Photographer Caroline Tompkins has decided to take the power back from her catcallers — by photographing them while they harass her.
Tompkins said she was inspired to do the project after moving to Brooklyn three years ago and constantly feeling an underlying fear of leaving her house.
"I eventually realized that simple tasks like going to work or school or just taking the train somewhere became sullied by relentless comments and demands from men on the street," she told BuzzFeed News.
The 22-year-old began her "Hey Baby" project while in art school, but felt like her peers and professors dismissed her anxiety about the street harassment, calling it a "cultural thing" or excusing it because she's blonde.
"The conversation hardly talked about the actual harassment and why it's a problem," she said. "...That's not okay. It became obvious to me that this is something that happens so frequently to so many people, but hardly addressed in an academic or even social context."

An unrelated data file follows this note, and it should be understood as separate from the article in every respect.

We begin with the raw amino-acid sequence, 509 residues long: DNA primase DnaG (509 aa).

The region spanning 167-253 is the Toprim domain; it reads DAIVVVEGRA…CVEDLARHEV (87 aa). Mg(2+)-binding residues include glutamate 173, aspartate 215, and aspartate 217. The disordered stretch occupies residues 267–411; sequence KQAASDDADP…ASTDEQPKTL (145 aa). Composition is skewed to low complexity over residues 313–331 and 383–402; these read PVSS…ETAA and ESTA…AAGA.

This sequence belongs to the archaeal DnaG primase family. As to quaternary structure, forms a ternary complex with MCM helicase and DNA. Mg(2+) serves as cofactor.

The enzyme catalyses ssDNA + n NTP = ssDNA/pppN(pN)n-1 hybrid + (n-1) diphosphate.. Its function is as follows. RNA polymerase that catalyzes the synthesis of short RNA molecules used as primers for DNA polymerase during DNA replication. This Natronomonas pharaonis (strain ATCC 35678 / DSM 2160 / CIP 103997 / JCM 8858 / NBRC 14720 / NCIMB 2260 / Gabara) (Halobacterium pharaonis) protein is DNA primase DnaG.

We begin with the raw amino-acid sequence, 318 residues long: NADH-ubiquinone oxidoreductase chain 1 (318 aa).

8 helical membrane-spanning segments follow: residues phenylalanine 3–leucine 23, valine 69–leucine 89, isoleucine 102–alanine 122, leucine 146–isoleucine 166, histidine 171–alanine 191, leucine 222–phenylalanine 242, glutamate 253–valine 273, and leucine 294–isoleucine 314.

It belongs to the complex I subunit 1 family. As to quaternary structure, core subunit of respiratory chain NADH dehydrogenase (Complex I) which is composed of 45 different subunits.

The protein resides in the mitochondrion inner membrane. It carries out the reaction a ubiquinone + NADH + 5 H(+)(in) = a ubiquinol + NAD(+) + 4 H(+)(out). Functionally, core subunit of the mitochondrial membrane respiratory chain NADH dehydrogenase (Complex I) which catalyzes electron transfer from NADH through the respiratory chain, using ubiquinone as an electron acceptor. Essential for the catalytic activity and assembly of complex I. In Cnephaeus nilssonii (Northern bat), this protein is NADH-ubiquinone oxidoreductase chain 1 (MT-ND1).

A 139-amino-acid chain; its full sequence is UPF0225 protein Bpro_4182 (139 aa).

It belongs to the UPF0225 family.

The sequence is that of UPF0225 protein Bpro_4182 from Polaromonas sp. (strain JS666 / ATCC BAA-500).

For their part, men got defensive when Tompkins asked them why they were rude to her, replying with statements like "just take the compliment" or "you act like I raped you."
Others posed, "proud that they were getting their picture taken after performing this act." Others ran away or covered their faces, or appeared embarrassed, but allowed the photograph.
Disturbingly, Tompkins said some women's reactions have been to tell her she should "feel grateful" for the attention.
Mostly, though, she said the project has inspired others to come forward with their stories of being harassed.
"It creates a forum to discuss a daily occurrence that most women feel they are powerless to," she explained.
Recently, the topic of street harassment has become a popular one at the intersection of art and social justice; from photographing catcallers to filming them, a fact that makes Tompkins happy.
"I think feminism and feminist art projects finally have a proper platform," she said. "And that's the internet."